HIGH expression of OSM and IL-6 are associated with decreased breast cancer survival: synergistic induction of IL-6 secretion by OSM and IL-1β


The cover for issue 21 of Oncotarget features Figure 7, "OSM and IL-1β promote IL-6 expression in a breast cancer cell-subtype specific manner," by Tawara, et al.

Using the Curtis TCGA dataset, the researchers have determined that there is a correlation between expression levels of OSM, IL-6, and IL-1 and reduced breast cancer patient survival.

Importantly, they confirm that OSM induces at least a 4-fold increase in IL-6 production from estrogen receptor-negative breast cancer cells in a manner that is dependent on STAT3 signaling.

Furthermore, OSM induces STAT3 phosphorylation and IL-1 promotes p65 phosphorylation to synergistically induce IL-6 secretion in ER MDA-MB-231 and to a lesser extent in ER+ MCF7 human breast cancer cells.

Figure 1: OSM and IL-6 are associated with decreased invasive breast cancer survival.

Dr. Cheryl Jorcyk from the Boise State University, Biomolecular Sciences Program & the Department of Biological Sciences, in Boise, ID, USA said, "Breast cancer-related morbidity and mortality remains one of the top concerns for women worldwide with 266,120 new cases of breast cancer predicted for 2018."

Despite new treatments and extensive preventative screening initiatives, breast cancer incidence remains flat, and there has been little improvement in the survival rate for stage IV metastatic breast cancer over the past decade.

Although the importance of IL-6 in cancer disease progression is well documented, anti-IL-6 therapies such as siltuximab have not produced clinically beneficial results for the treatment of solid tumors such as prostate, colorectal, lung, and ovarian cancers, although breast cancer was not yet tested.

Both IL-1 and IL-1 activate the same IL-1 receptor, while IL-1 is a membrane-bound protein and IL-1 is a soluble protein.

In this study, the authors investigate the effect of OSM, IL-6, and IL-1 on breast cancer patient survival as well as how these cytokines are interrelated in terms of cell signaling.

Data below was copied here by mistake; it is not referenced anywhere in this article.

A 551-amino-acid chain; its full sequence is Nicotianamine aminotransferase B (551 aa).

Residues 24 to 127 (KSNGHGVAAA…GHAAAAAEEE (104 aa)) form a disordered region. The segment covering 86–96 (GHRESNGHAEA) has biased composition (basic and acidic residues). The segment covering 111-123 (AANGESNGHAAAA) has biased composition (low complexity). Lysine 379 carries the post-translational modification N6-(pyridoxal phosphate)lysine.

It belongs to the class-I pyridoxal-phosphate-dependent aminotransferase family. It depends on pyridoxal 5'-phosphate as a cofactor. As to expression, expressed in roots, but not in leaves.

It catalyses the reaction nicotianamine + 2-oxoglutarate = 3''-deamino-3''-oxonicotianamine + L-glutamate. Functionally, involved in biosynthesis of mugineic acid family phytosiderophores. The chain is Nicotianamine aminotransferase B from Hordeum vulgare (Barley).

Using the Curtis TCGA data set, they found that high expression of OSM correlates with decreased breast cancer patient survival, similar to previous studies with IL-6.

They also demonstrate that co-treatment of ER breast cancer cells with both OSM and IL-1 leads to a synergistic increase in IL-6 secretion.

The Jorcyk Research Team concluded, "Collectively, our study demonstrates that OSM, IL-6, and IL-1β expression levels are correlated with each other and that cytokine signaling differs in an ER subtype-specific manner. OSM and IL-6 have previously been implicated in the production of proangiogenic factors such as VEGF to promote breast cancer progression and reduced patient survival [61]. Together, our results highlight the possible implications of multi-cytokine effects in the tumor microenvironment and have important clinical implications in that singular anti-cytokine therapies may not be sufficient for the successful treatment of metastatic breast cancer. In conclusion, this study substantiates the rationale for a therapeutic design that simultaneously targets multiple cytokines, such as OSM, IL-6, and IL-1β, as these cytokines are strongly correlated with each other in breast cancer."

Full text - https://doi.org/10.18632/oncotarget.26699

Correspondence to - Cheryl Jorcyk - [email protected]

Keywords - oncostatin M, interleukin-6 and oncostatin M, interleukin-1β, breast cancer, metastasis

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